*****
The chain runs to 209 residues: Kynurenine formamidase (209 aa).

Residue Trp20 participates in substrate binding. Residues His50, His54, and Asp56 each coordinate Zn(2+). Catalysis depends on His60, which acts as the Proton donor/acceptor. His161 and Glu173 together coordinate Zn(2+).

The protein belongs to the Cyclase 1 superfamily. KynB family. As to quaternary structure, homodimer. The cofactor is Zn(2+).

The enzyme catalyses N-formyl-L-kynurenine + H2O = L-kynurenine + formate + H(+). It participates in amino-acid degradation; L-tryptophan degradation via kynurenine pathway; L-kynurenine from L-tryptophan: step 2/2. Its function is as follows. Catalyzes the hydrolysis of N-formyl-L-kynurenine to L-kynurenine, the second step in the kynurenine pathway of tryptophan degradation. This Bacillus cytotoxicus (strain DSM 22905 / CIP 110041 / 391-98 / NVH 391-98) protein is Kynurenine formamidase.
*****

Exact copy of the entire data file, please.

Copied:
The chain runs to 209 residues: Kynurenine formamidase (209 aa).

Residue Trp20 participates in substrate binding. Residues His50, His54, and Asp56 each coordinate Zn(2+). Catalysis depends on His60, which acts as the Proton donor/acceptor. His161 and Glu173 together coordinate Zn(2+).

The protein belongs to the Cyclase 1 superfamily. KynB family. As to quaternary structure, homodimer. The cofactor is Zn(2+).

The enzyme catalyses N-formyl-L-kynurenine + H2O = L-kynurenine + formate + H(+). It participates in amino-acid degradation; L-tryptophan degradation via kynurenine pathway; L-kynurenine from L-tryptophan: step 2/2. Its function is as follows. Catalyzes the hydrolysis of N-formyl-L-kynurenine to L-kynurenine, the second step in the kynurenine pathway of tryptophan degradation. This Bacillus cytotoxicus (strain DSM 22905 / CIP 110041 / 391-98 / NVH 391-98) protein is Kynurenine formamidase.